Delaware County connections
My grandmother was born in Ostrander to Elizabeth Maugans and George Webster Case. She and her twin sister were put in shoe boxes and then into the warming part of an old cook stove. This “incubator” worked well; they both — Erdeen (my grandmother) and Aliene — grew into substantial women whom their youngest brother Gerald would call The Beef Trust!
The twins were the second to the youngest having one older sister Effie; another sister, Margaret, died at three when she got too close to the open fireplace and burned to death. The oldest brother Burr spent his entire adult life as a line-a-typist with The Delaware Gazette. Their mother was the sister to Joe Maugans who owned the local mill and was president of Ostrander’s bank.
An Aunt Victoria figured in there somewhere. She lived in a big farmhouse just outside Ostrander and kept a bird that flew freely throughout the living room coming to rest on her shoulder. Because everyone in the family marched to orders, Victoria’s free spirit enchanted my mother. Victoria’s house was nearly a mess, but she would sit down in the middle of it and make a pin cushion! As long as I can remember, a day when nothing got done or what was planned went awry, my mother would succumb to “making a pin cushion” and call it an Aunt Victoria day.
George Webster Case’s mother was Charlotte Webster Case reportedly from Virginia and related to Noah Webster who said when her son was born, “That’s the first chapter and the end of the book!” I gave my son the middle name Webster in hopes it would enhance his vocabulary. Though he didn’t walk until he was 13 months, he spoke full sentences at 9 months.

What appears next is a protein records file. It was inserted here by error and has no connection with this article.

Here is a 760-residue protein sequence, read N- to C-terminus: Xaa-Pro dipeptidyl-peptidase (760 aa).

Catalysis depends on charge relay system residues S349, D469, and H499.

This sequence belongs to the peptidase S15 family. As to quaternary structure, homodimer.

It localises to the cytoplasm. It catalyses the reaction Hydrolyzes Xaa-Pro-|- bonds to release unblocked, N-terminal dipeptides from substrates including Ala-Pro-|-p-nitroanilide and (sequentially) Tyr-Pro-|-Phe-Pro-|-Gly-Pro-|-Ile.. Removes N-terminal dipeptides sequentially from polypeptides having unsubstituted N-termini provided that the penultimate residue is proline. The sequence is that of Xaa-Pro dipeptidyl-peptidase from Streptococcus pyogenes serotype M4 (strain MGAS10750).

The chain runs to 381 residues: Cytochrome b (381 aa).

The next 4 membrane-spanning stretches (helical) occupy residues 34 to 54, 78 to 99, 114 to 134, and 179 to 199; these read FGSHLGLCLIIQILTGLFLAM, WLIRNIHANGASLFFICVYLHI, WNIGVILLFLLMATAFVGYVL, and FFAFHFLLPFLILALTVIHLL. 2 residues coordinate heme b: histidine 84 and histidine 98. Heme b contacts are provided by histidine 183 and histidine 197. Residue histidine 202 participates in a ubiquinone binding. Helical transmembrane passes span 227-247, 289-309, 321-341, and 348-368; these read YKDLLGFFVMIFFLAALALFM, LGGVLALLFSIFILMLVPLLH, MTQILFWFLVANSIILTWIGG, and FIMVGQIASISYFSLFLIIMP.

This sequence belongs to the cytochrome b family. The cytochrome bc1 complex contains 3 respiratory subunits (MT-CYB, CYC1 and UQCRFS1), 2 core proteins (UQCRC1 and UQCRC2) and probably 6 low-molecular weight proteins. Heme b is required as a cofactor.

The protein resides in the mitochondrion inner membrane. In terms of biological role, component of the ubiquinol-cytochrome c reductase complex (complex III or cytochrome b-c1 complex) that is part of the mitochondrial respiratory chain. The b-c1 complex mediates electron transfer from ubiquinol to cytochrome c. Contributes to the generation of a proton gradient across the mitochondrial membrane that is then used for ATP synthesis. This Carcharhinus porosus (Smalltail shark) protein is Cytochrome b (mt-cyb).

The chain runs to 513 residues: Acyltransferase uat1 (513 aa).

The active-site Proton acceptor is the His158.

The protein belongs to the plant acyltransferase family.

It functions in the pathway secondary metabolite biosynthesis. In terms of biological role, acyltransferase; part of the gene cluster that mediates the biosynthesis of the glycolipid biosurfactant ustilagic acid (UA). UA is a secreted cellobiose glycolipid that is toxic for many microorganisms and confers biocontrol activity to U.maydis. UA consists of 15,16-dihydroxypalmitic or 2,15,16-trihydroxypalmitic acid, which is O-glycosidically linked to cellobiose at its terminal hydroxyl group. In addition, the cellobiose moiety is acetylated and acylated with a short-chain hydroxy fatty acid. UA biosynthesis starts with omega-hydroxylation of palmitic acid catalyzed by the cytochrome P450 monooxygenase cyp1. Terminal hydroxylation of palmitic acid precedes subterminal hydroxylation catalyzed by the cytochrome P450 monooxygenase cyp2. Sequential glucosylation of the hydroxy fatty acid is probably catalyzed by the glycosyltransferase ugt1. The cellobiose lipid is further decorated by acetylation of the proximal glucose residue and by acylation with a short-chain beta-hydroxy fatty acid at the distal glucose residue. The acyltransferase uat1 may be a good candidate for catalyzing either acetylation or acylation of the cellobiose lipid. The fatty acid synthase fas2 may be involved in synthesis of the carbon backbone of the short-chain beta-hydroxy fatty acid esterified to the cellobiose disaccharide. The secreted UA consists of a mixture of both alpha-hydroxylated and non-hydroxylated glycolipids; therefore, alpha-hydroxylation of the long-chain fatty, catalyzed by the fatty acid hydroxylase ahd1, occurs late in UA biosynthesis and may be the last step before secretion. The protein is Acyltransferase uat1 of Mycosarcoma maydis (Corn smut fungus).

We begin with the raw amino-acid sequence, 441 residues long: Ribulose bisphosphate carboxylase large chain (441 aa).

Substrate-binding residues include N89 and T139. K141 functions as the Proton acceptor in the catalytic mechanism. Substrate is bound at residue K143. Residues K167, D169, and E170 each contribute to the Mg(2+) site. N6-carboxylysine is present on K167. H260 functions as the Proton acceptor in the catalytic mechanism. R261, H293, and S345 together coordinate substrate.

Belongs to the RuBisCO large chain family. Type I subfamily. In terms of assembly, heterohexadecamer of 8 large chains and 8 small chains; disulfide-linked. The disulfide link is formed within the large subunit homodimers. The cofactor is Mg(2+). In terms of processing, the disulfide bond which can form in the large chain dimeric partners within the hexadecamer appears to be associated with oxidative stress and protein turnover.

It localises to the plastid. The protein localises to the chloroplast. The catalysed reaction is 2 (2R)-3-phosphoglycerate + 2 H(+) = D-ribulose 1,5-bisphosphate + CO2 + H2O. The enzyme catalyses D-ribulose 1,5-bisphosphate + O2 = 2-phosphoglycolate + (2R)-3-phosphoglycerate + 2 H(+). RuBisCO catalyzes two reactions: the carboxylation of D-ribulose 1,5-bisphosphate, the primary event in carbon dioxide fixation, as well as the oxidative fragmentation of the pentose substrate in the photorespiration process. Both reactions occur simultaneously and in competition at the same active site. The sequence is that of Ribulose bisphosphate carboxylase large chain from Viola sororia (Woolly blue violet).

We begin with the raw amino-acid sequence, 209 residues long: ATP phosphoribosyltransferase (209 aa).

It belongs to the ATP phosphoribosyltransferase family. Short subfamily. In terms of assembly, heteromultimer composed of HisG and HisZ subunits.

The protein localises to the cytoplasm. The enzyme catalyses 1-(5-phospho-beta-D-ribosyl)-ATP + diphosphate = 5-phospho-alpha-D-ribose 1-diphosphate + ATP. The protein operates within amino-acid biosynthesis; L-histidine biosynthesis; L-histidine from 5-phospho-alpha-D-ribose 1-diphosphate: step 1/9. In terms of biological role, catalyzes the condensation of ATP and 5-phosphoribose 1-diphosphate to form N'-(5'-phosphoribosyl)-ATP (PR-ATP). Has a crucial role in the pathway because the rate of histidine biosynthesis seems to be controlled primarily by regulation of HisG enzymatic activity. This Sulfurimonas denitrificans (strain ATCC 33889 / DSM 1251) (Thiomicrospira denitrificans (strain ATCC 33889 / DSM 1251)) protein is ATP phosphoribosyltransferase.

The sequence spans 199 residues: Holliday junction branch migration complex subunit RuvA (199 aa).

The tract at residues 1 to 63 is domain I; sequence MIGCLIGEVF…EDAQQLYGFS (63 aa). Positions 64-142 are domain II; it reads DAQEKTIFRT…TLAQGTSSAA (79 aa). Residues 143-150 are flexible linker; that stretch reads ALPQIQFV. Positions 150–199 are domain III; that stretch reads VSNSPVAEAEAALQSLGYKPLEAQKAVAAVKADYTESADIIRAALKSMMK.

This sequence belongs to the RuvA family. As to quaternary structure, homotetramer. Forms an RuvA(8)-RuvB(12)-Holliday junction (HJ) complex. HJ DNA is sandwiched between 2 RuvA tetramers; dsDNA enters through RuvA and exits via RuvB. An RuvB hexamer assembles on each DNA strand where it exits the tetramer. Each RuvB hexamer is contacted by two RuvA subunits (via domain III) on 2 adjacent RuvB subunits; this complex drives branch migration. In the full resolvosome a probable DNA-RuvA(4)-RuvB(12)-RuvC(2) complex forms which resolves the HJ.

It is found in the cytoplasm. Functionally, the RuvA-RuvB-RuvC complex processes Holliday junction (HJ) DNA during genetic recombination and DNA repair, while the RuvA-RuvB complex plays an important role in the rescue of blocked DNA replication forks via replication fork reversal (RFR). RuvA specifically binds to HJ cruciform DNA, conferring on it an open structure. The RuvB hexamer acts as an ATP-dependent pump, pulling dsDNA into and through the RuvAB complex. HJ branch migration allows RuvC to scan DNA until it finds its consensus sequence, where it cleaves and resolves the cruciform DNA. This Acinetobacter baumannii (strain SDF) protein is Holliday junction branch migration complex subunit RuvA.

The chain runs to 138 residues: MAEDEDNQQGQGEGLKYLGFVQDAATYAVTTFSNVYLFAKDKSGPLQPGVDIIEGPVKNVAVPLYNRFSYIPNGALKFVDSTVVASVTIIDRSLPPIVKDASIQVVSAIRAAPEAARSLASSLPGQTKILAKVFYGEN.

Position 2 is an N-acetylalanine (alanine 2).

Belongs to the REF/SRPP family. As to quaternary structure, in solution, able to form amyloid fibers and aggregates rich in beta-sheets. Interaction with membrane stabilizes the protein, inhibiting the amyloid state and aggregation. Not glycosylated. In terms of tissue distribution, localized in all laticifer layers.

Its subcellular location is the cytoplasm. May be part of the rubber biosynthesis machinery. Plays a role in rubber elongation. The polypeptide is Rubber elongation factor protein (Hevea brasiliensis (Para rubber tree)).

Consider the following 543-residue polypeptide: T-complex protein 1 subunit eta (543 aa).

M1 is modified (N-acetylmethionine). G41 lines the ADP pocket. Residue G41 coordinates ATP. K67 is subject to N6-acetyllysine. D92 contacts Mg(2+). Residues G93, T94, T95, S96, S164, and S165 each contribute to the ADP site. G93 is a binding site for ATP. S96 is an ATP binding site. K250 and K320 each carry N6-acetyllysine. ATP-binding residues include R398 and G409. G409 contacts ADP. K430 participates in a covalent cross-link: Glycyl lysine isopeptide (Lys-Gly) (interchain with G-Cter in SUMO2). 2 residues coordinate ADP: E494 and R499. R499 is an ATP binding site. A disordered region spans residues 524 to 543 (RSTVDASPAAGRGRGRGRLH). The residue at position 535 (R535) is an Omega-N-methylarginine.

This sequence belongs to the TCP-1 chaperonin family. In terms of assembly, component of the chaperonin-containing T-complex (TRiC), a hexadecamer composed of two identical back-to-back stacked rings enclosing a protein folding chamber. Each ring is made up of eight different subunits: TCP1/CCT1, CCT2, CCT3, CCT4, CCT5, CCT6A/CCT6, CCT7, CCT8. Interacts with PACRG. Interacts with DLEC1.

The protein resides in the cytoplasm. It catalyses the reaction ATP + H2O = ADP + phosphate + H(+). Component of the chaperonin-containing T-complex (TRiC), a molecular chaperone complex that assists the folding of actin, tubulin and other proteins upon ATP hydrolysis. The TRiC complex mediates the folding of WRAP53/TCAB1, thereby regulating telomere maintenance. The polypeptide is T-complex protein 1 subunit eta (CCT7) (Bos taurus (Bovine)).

George was a conductor on the Interurban, a great rural invention that connected all the small villages in central Ohio to the major cities in the late 19th and early 20th centuries. George could walk to his job as the train stopped in Ostrander. When the Interurban ceased running, he took his family to Columbus’ west side, bought a lot on Hague Avenue, a block from Broad Street, built a home and again walked to work. This time it was to the trolly that stopped just north of Hague.
The girls had all married, Uncle Gerald went to War, and Uncle Burr stayed in Delaware at The Gazette. I remember family reunions in Ostrander but never at Aunt Victoria’s. I wanted to see the freed bird fly around the cluttered house.
Sylvia Zimmerman is the owner of Fulton Creek Jersey Cheese in Richwood. She holds two graduate degrees and, when not working on her farm or pursuing her interest in sustainable agriculture, writes her own blog.